"I see. Did you know I make $100,000,000 a second?" "Oh right yes, ok, uhm... Well, I have a lot of passion and drive." "Your not going to get to use them tonight haas. Not with this sales pitch." "Oh uhm, ok, well did you know that in my spare I time I, uhm, compose classical music?" "Really? I love classical music!" "Yea, I picked it up a few years ago while designing a new coffee pot called the Espresso Destructo. It made 1,000 espresso's a second. I needed the classical music to help bring me down from my caffiene highs. You know, I was a product tester then. God I never slept." "Wow, you are so multi talented *giggle*" "Well, yes, I bring a lot of different things to the table." "Do you speak more than one language?" "Of course, bak bara lat bak shulpa loo tah!" "Wow!! Thats so sexy! What did you just say?" "Well, while living in India I picked up a little urdu, so I just said that you look less unpleasant than a dead cow." "Aww...." "Actually it was gibberish." "hah! Your humorous too!" "Yea, well, you know..." "Want to go back to my apartment Mr. haas?" "Wow!!" "Well, you see, I'm just like Harvard. Very few get in, but those that get invited, tend to accept the invite." "Yea, well, I bet your yield would be about 90%!" "Sweetie, it would be about 100%." "Yea, I bet. Lets go." "Ok, you drive!" The moral of the story is: Admissions directors are actually cute girls with part time jobs reading applications. Actually, the moral is just to be interesting. Take what you've done and talk about it as if it might be interesting to someone how knows jack about it. Make it about you. It can be anything - even something as simple as listening to classical music at work because you had to relax - whatever. Just something about who you are as a person, and why that's a little unique. VP Joined: 02 Jun 2006 Posts: 1267 Followers: 2 Kudos [?]: 60 [0], given: 0 [#permalink] ### Show Tags 27 Sep 2006, 20:51 Putting a spin on my job profile would be a creative process indeed... but this is a version I describe frankly (without embelishment) The main aspects of my job are : a. Work with the chief architect of the group to analyze and evaluate the design aspects of our next generation chips. I am one of about 12 people who work with the Chief Architect. b. Work for my design manager to come up with schedule for execution of the project related to my block on the chip. c. Implement, execute and deliver my block within the promised schedule and within the design specs agreed upon with the Chief Architect. This is the most creative aspect of my job, as it gives a lot of leeway to come up with innovative stuff within very tight constraints. d. Work with the software and verification team to complete functional testing of my block. e. Deliver block to the integration team to be sent to manufacturing (TSMC, IBM etc). f. Wait for the chip to come back from manufacturing and test silicon once its back. Validate silicon and deliver to production. g. Before the chip goes into production, go to customers like Nokia, HP, Cisco, Juniper Networks and work with their design teams to see how they can utilize the features offered on the chip and specifically my block to enhance their usability. h. Support customers with any usability issues and functional bugs if any. And thats it... All these are not necessarily in series and all could be active at the same time depending on the project. This repeats for each chip and we have about 4-5 different chips spanning over 3 generations deployed with customers. Need to support all of them. GMAT Club Legend Affiliations: HHonors Diamond, BGS Honor Society Joined: 05 Apr 2006 Posts: 5926 Schools: Chicago (Booth) - Class of 2009 GMAT 1: 730 Q45 V45 WE: Business Development (Consumer Products) Followers: 294 Kudos [?]: 1922 [0], given: 7 [#permalink] ### Show Tags 27 Sep 2006, 20:53 haas_mba07 wrote: Putting a spin on my job profile would be a creative process indeed... but this is a version I describe frankly (without embelishment) The main aspects of my job are : a. Work with the chief architect of the group to analyze and evaluate the design aspects of our next generation chips. I am one of about 12 people who work with the Chief Architect. b. Work for my design manager to come up with schedule for execution of the project related to my block on the chip. c. Implement, execute and deliver my block within the promised schedule and within the design specs agreed upon with the Chief Architect. This is the most creative aspect of my job, as it gives a lot of leeway to come up with innovative stuff within very tight constraints. d. Work with the software and verification team to complete functional testing of my block. e. Deliver block to the integration team to be sent to manufacturing (TSMC, IBM etc). f. Wait for the chip to come back from manufacturing and test silicon once its back. Validate silicon and deliver to production. g. Before the chip goes into production, go to customers like Nokia, HP, Cisco, Juniper Networks and work with their design teams to see how they can utilize the features offered on the chip and specifically my block to enhance their usability. h. Support customers with any usability issues and functional bugs if any. And thats it... All these are not necessarily in series and all could be active at the same time depending on the project. This repeats for each chip and we have about 4-5 different chips spanning over 3 generations deployed with customers. Need to support all of them. What do these chips do? I mean, at a high level. Can you think of any products that actually contain your chips? Specifically some aspect of some chip that you developed? Cause, instantly here's what I'm thinking. Cisco. Juniper. HP. Routers. Internet. Traffic. Chips do some kind of logic. Since you havent told me, I'm going to take a total guess and run with it. Maybe one of your chips is in these routers. Maybe, its in one of their flagship products. All of a sudden now were talking about having developed a chip that is used in maybe 90% off all internet backbones - this very text was handled by my chip. Now, I'm getting interesting... It's not just design and development now.... its business impact. It's something interesting. The man who helped build the backbone of what we now call the internet -- mr haas. Or, chips used globally. IBM, HP, Juniper. Multiple clients, I'm already client facing and I want to move into mgmt consulting - a role in wihch I can suceed because I already work with 10% of the fortune 500, etc. etc. See what I'm trying to do? Weave what sounds unbelievably boring to me because I dont know anything about chips and I dont understand half of what you really do. ... All this stuff - silicon... wafers.... chips.... yawn - needs to become something I can relate to. So lets run with the internet thing. What, specifically, did you develop for Cisco that is now in their product line somewhere? Maybe you would say "Designed XOR NAND chip with bifurcated dual pipeline waggabies capable of handling 64,000 inputs from both analog and digital ends of the wave spectrum increasing overall latency round trip packet speed by 30%" This is what youd say to another engineer. To someone on an elevator you might say "I developed a chip that reduces overhead in tramissions over the internet. It basically made things 30% faster." Now youve got the groundwork, but now you need a problem/solution that gets you to this point. And here's how that comes to play. 1. Think of the chip 2. What was one thing that was challenging about it? 3. Dumb it down a little so that it makes sense - you do this for two reasons, (1) adcom may not be an engineer (2) you dont have a lot of space to sit there and talk about the specifics. 4. Take #3 and turn it into "What would have happened if I hadn't solved that?" 5. Write an outline that talks through 3 and 4. 6. Add a sentence about the positive outcome. Repeat the general idea for different subject areas: analytics, leaderhsip, etc. So lets just make something up for leaderhship. "When HP contacted my firm , XXXX, looking for a chip capable of increasing their high end product performance, I knew we would face a challenge. From an analytical standpoint, developing a new algorithim better than the one we already had would be challenging. I knew, however, that we would also face a challenge working with HP as they were undergoing a restructuring and thus were not particularly responsive to queries from my design team. I knew that, if we were going to meet our deadlines, I had to get HP onboard, even if they were in the middle of some difficult times of their own. I called the account manager at HP, explained my concerns and started a weekly meeting with him, my team, an analyst from HP and a project sponsor. Within two weeks, my team and I had developed a preliminary chip design which showed promise. Continued analysis and refiment brought hte chips overall speed up by 30%, and we were able to deliver this to HP on time and under budget. In fact, over 75% of all internet traffic in the world today will at some point during the course of the day travel through an HP product carrying the chip my team and I built." Ok so I made the story up, and its probably way off from your actual experience, but it's interesting. Find something like this - if you dont know where your chips end up, go to your boss and find out. Ask him who the sales manager for the Cisco account is. So talk to the sales guy - he will know exactly where the chips end up in the Cisco product line. Note also that it doesnt need to be as drastic as I made it. Even something like "HP now uses my chip in over 30% of their products", is already impressive. Last edited by rhyme on 27 Sep 2006, 21:13, edited 3 times in total. VP Joined: 02 Jun 2006 Posts: 1267 Followers: 2 Kudos [?]: 60 [0], given: 0 [#permalink] ### Show Tags 27 Sep 2006, 20:59 Dude, You are hilarious, but have a great way with words.... Thanks for putting it in a form that is not only funny but also extremely intuitive to grasp. Thanks man... a good lesson learnt today. VP Joined: 02 Jun 2006 Posts: 1267 Followers: 2 Kudos [?]: 60 [0], given: 0 [#permalink] ### Show Tags 27 Sep 2006, 21:12 Actually we do sell these chips to Cisco and yes our chips do form the backbone of the routers. http://www.cisco.com/en/US/products/hw/ ... c6bd6.html Get your drift... will actually work on sprucing up my project work for the last 7 years. Thanks again, Rhyme. rhyme wrote: haas_mba07 wrote: Putting a spin on my job profile would be a creative process indeed... but this is a version I describe frankly (without embelishment) The main aspects of my job are : a. Work with the chief architect of the group to analyze and evaluate the design aspects of our next generation chips. I am one of about 12 people who work with the Chief Architect. b. Work for my design manager to come up with schedule for execution of the project related to my block on the chip. c. Implement, execute and deliver my block within the promised schedule and within the design specs agreed upon with the Chief Architect. This is the most creative aspect of my job, as it gives a lot of leeway to come up with innovative stuff within very tight constraints. d. Work with the software and verification team to complete functional testing of my block. e. Deliver block to the integration team to be sent to manufacturing (TSMC, IBM etc). f. Wait for the chip to come back from manufacturing and test silicon once its back. Validate silicon and deliver to production. g. Before the chip goes into production, go to customers like Nokia, HP, Cisco, Juniper Networks and work with their design teams to see how they can utilize the features offered on the chip and specifically my block to enhance their usability. h. Support customers with any usability issues and functional bugs if any. And thats it... All these are not necessarily in series and all could be active at the same time depending on the project. This repeats for each chip and we have about 4-5 different chips spanning over 3 generations deployed with customers. Need to support all of them. What do these chips do? I mean, at a high level. Can you think of any products that actually contain your chips? Specifically some aspect of some chip that you developed? Cause, instantly here's what I'm thinking. Cisco. Juniper. HP. Routers. Internet. Traffic. Chips do some kind of logic. Maybe one of your chips is in these routers. Maybe, its in one of their flagship products. All of a sudden now were talking about having developed a chip that is used in maybe 90% off all internet backbones - this very text was handled by my chip. Now, I'm getting interesting... It's not just design and development now.... its business impact. It's something interesting. The man who helped build the backbone of what we now call the internet -- mr haas. Or, chips used globally. IBM, HP, Juniper. Multiple clients, I'm already client facing and I want to move into mgmt consulting - a role in wihch I can suceed because I already work with 10% of the fortune 500, etc. etc. See what I'm trying to do? Weave what sounds unbelievably boring to me - silicon... wafers.... chips.... yawn - into something I can relate to. GMAT Club Legend Affiliations: HHonors Diamond, BGS Honor Society Joined: 05 Apr 2006 Posts: 5926 Schools: Chicago (Booth) - Class of 2009 GMAT 1: 730 Q45 V45 WE: Business Development (Consumer Products) Followers: 294 Kudos [?]: 1922 [0], given: 7 [#permalink] ### Show Tags 27 Sep 2006, 21:16 haas_mba07 wrote: Actually we do sell these chips to Cisco and yes our chips do form the backbone of the routers. http://www.cisco.com/en/US/products/hw/ ... c6bd6.html Get your drift... will actually work on sprucing up my project work for the last 7 years. Thanks again, Rhyme. rhyme wrote: haas_mba07 wrote: Putting a spin on my job profile would be a creative process indeed... but this is a version I describe frankly (without embelishment) The main aspects of my job are : a. Work with the chief architect of the group to analyze and evaluate the design aspects of our next generation chips. I am one of about 12 people who work with the Chief Architect. b. Work for my design manager to come up with schedule for execution of the project related to my block on the chip. c. Implement, execute and deliver my block within the promised schedule and within the design specs agreed upon with the Chief Architect. This is the most creative aspect of my job, as it gives a lot of leeway to come up with innovative stuff within very tight constraints. d. Work with the software and verification team to complete functional testing of my block. e. Deliver block to the integration team to be sent to manufacturing (TSMC, IBM etc). f. Wait for the chip to come back from manufacturing and test silicon once its back. Validate silicon and deliver to production. g. Before the chip goes into production, go to customers like Nokia, HP, Cisco, Juniper Networks and work with their design teams to see how they can utilize the features offered on the chip and specifically my block to enhance their usability. h. Support customers with any usability issues and functional bugs if any. And thats it... All these are not necessarily in series and all could be active at the same time depending on the project. This repeats for each chip and we have about 4-5 different chips spanning over 3 generations deployed with customers. Need to support all of them. What do these chips do? I mean, at a high level. Can you think of any products that actually contain your chips? Specifically some aspect of some chip that you developed? Cause, instantly here's what I'm thinking. Cisco. Juniper. HP. Routers. Internet. Traffic. Chips do some kind of logic. Maybe one of your chips is in these routers. Maybe, its in one of their flagship products. All of a sudden now were talking about having developed a chip that is used in maybe 90% off all internet backbones - this very text was handled by my chip. Now, I'm getting interesting... It's not just design and development now.... its business impact. It's something interesting. The man who helped build the backbone of what we now call the internet -- mr haas. Or, chips used globally. IBM, HP, Juniper. Multiple clients, I'm already client facing and I want to move into mgmt consulting - a role in wihch I can suceed because I already work with 10% of the fortune 500, etc. etc. See what I'm trying to do? Weave what sounds unbelievably boring to me - silicon... wafers.... chips.... yawn - into something I can relate to. Yea, this is spinnable. See my made up story above that I wrote before I saw what your chips actually do. Just one question.... Provides performance of up to 1 million packets per second (PPS) in Cisco Express Forwarding switching (an increase of up to 250 percent over the Cisco 7200 Series NPE-400) Offers three Gigabit Ethernet/Fast Ethernet ports that do not take up bandwidth points Doubles the amount of available DRAM (to 1 GB) What the good god is this? A script kiddie's denial of service launch pad? Good lord. 1 million packets? 1GB of ram? What in the !@#!@. Thats an insane little box. VP Joined: 02 Jun 2006 Posts: 1267 Followers: 2 Kudos [?]: 60 [0], given: 0 [#permalink] ### Show Tags 27 Sep 2006, 21:29 Ok here is the simple translation... You talk through the network cable @ about 100Mbps (10^6 bits per second) or lesser through your wireless (5Mbps). Say you wanted to download a picture of Catherine Zeta Jones (about 100Mbps.. its a bit one.. high res... ) That goes to your cable/DSL central office. At the central office they receive the same request from ten others like you who all want to download a similar picture... say there are a 100 of those. The central office combines all of these requests and forwards the request for 100x100^6 bits/sec, to a bigger office which has the part that we make. It takes this request and based on where it should go will route it and forward it to the appropriate port. Say you have a box, with one cable coming in and 10 going out. If your request has to go on outgoing port0, then the chip on that board will go it. For some other request, if the request needs to go to port 9 it will do it. Not only that, it will take the returning data and send it back on the correct port0 back to you. This is just one functionality, and this gets more and more complicated as we tag on features onto this. Hope this clarifies... And it would be extremely expensive to use this for DoS attacks.. These things can go from a couple of hundred thousand to about$20 Million.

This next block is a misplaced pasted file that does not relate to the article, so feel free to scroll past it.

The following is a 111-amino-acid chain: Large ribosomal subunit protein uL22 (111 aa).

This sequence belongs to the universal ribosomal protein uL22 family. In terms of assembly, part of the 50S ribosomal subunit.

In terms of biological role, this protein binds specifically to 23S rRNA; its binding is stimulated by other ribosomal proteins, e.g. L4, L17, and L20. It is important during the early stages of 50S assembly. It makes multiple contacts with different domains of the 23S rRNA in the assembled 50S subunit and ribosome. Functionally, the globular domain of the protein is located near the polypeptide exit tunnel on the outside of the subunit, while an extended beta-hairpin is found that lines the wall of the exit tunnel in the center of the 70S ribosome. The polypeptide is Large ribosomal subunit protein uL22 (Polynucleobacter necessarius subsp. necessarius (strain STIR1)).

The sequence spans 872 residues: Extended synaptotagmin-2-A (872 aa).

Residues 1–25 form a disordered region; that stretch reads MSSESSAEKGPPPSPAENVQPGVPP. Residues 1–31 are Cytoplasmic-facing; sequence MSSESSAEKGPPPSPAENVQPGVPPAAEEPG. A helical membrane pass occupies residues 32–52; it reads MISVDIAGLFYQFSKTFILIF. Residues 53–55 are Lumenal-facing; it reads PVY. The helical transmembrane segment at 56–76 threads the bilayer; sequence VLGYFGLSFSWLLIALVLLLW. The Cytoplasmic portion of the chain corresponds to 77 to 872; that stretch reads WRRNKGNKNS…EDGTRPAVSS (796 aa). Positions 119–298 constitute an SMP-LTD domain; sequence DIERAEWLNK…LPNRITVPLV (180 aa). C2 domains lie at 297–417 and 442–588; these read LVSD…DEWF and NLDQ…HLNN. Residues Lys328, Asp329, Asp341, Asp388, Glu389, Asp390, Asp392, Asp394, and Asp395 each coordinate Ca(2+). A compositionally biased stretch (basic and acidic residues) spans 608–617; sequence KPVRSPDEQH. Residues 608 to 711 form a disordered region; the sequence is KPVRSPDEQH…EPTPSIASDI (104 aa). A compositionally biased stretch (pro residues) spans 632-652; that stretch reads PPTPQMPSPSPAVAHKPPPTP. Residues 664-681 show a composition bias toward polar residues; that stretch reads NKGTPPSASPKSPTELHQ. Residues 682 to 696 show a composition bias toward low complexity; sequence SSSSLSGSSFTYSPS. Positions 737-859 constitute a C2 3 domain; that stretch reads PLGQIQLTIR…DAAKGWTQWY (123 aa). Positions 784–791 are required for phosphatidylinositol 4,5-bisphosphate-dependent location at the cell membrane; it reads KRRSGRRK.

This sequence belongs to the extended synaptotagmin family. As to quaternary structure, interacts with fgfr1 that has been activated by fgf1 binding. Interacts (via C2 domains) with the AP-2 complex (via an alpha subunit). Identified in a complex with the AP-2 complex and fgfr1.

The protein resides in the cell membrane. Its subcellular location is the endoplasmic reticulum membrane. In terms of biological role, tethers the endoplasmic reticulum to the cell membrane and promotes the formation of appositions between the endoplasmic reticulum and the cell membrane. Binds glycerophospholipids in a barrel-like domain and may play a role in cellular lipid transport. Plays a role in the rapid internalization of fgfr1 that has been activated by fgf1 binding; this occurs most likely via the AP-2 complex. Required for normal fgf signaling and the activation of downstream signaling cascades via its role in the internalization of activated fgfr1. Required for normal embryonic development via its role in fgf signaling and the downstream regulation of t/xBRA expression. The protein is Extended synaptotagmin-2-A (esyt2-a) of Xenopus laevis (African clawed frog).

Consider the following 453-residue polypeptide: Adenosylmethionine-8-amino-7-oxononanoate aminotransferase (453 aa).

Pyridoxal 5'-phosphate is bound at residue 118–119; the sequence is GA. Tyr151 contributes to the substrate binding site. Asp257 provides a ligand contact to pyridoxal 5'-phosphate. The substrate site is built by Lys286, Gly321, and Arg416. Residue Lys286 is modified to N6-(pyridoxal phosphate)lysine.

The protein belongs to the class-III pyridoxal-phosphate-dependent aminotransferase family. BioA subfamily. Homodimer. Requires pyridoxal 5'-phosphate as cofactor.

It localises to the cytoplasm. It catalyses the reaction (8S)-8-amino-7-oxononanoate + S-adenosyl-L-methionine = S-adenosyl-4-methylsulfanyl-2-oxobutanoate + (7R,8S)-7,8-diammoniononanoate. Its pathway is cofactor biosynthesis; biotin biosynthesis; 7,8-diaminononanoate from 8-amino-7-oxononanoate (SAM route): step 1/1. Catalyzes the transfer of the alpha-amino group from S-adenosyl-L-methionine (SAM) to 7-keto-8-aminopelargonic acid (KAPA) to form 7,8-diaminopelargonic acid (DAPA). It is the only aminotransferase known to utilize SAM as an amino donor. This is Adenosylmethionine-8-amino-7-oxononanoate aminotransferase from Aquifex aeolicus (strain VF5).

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28 Sep 2006, 00:18